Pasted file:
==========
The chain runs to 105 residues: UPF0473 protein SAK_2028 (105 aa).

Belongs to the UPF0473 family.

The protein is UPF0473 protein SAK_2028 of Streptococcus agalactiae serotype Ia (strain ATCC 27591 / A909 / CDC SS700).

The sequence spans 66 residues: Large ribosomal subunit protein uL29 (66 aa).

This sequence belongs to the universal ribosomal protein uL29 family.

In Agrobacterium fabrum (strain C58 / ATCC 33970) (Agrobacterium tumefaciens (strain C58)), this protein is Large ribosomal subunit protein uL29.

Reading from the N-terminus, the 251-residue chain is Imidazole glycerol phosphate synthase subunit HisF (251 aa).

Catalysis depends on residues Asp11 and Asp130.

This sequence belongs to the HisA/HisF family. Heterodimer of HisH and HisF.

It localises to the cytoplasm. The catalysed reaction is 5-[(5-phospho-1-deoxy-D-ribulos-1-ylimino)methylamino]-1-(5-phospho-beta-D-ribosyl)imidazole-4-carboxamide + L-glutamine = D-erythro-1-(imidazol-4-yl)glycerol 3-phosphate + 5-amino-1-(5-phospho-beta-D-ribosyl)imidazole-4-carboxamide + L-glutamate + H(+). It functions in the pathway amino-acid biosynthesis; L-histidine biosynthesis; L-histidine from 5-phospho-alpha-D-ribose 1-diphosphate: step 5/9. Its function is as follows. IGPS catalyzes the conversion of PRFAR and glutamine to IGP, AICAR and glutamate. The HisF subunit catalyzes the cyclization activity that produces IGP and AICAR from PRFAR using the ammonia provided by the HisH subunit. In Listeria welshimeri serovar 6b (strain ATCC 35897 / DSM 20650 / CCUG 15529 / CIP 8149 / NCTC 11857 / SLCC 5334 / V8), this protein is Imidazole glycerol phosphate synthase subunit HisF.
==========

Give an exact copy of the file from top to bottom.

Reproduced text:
The chain runs to 105 residues: UPF0473 protein SAK_2028 (105 aa).

Belongs to the UPF0473 family.

The protein is UPF0473 protein SAK_2028 of Streptococcus agalactiae serotype Ia (strain ATCC 27591 / A909 / CDC SS700).

The sequence spans 66 residues: Large ribosomal subunit protein uL29 (66 aa).

This sequence belongs to the universal ribosomal protein uL29 family.

In Agrobacterium fabrum (strain C58 / ATCC 33970) (Agrobacterium tumefaciens (strain C58)), this protein is Large ribosomal subunit protein uL29.

Reading from the N-terminus, the 251-residue chain is Imidazole glycerol phosphate synthase subunit HisF (251 aa).

Catalysis depends on residues Asp11 and Asp130.

This sequence belongs to the HisA/HisF family. Heterodimer of HisH and HisF.

It localises to the cytoplasm. The catalysed reaction is 5-[(5-phospho-1-deoxy-D-ribulos-1-ylimino)methylamino]-1-(5-phospho-beta-D-ribosyl)imidazole-4-carboxamide + L-glutamine = D-erythro-1-(imidazol-4-yl)glycerol 3-phosphate + 5-amino-1-(5-phospho-beta-D-ribosyl)imidazole-4-carboxamide + L-glutamate + H(+). It functions in the pathway amino-acid biosynthesis; L-histidine biosynthesis; L-histidine from 5-phospho-alpha-D-ribose 1-diphosphate: step 5/9. Its function is as follows. IGPS catalyzes the conversion of PRFAR and glutamine to IGP, AICAR and glutamate. The HisF subunit catalyzes the cyclization activity that produces IGP and AICAR from PRFAR using the ammonia provided by the HisH subunit. In Listeria welshimeri serovar 6b (strain ATCC 35897 / DSM 20650 / CCUG 15529 / CIP 8149 / NCTC 11857 / SLCC 5334 / V8), this protein is Imidazole glycerol phosphate synthase subunit HisF.